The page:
Another problem with prognostic scores is that in general, outcome model-based approach to estimating treatment effect outperform treatment model-based approaches because the reduction in variance of the former often outweighs the reduction in bias of the latter. Advanced techniques like targeted maximum likelihood estimation and Bayesian additive regression trees (which I describe briefly in this post) have proven to be extremely effective at estimating treatment effects (see Dorie et al., 2019, for example), and both rely on modeling both the treatment and the outcome and using both models to reduce bias in a treatment effect estimate, often in a single step without the treatment model validation process that typically accompanies propensity score analysis. The key is, if you're going to violate the principle of separating the design and analysis phases and model the outcome anyway (i.e., in order to use prognostic scores), you might as well just use the outcome model to estimate a treatment effect.

Perhaps because of these issues (desire to maintain the distinction between design and analysis and ability to use better methods if the distinction is to be broken), prognostic score methods have not caught on. Although Hansen (2008) has over 250 citations (at the time of writing based on Google Scholar), most of them are methodological papers on propensity scores that simply mention prognostic scores. The methodological literature has reached a point where even propensity scores (at least used alone as originally described by Rosenbaum & Rubin, 1983) are being seen as obsolete as robust machine learning and optimization-based approach are becoming popular.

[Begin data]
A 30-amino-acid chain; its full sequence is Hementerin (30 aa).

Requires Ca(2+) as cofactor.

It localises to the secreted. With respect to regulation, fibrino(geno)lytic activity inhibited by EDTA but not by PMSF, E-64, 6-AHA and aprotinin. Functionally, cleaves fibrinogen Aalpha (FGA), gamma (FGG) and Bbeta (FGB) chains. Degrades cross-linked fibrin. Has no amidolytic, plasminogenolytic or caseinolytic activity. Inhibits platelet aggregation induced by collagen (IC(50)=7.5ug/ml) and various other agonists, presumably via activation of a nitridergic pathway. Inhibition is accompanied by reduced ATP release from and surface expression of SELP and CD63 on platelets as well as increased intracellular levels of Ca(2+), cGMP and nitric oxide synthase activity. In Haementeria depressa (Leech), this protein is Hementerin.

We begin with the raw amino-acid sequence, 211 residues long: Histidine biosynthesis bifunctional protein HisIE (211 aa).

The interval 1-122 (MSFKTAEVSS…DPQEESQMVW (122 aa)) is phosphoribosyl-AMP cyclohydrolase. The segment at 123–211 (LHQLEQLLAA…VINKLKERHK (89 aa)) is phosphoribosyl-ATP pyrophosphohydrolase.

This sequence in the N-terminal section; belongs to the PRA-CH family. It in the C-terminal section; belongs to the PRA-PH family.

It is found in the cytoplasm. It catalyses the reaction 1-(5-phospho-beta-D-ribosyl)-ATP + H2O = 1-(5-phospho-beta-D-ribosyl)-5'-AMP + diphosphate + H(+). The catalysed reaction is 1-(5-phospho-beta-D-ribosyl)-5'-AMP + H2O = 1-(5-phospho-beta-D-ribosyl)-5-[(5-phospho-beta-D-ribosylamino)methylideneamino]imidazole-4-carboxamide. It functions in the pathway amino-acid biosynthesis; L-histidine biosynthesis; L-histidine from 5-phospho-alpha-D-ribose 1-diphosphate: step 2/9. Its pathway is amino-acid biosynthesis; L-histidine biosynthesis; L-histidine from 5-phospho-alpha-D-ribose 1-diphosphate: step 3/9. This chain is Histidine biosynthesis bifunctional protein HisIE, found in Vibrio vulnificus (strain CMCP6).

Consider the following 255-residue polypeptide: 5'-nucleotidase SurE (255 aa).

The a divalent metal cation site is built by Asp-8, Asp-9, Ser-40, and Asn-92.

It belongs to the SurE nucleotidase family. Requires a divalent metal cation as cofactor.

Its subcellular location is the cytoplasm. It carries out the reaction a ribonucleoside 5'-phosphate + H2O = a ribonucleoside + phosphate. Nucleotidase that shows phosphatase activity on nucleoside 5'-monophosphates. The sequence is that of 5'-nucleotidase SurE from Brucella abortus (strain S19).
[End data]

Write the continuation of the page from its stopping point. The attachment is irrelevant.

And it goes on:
Dorie, V., Hill, J., Shalit, U., Scott, M., & Cervone, D. (2019). Automated versus do-it-yourself methods for causal inference: Lessons learned from a data analysis competition. Statistical Science, 34(1), 43–68. https://doi.org/10.1214/18-STS667

Hansen, B. B. (2008). The prognostic analogue of the propensity score. Biometrika, 95(2), 481–488. https://doi.org/10.1093/biomet/asn004

King, G., & Nielsen, R. (2019). Why Propensity Scores Should Not Be Used for Matching. Political Analysis, 1–20. https://doi.org/10.1017/pan.2019.11

Rosenbaum, P. R., & Rubin, D. B. (1983). The central role of the propensity score in observational studies for causal effects. Biometrika, 70(1), 41–55. https://doi.org/10.1093/biomet/70.1.41

Rubin, D. B. (2001). Using Propensity Scores to Help Design Observational Studies: Application to the Tobacco Litigation. Health Services and Outcomes Research Methodology, 2(3–4), 169–188. https://doi.org/10.1023/A:1020363010465

Stuart, E. A., Lee, B. K., & Leacy, F. P. (2013). Prognostic score-based balance measures can be a useful diagnostic for propensity score methods in comparative effectiveness research. Journal of Clinical Epidemiology, 66(8), S84. https://doi.org/10.1016/j.jclinepi.2013.01.013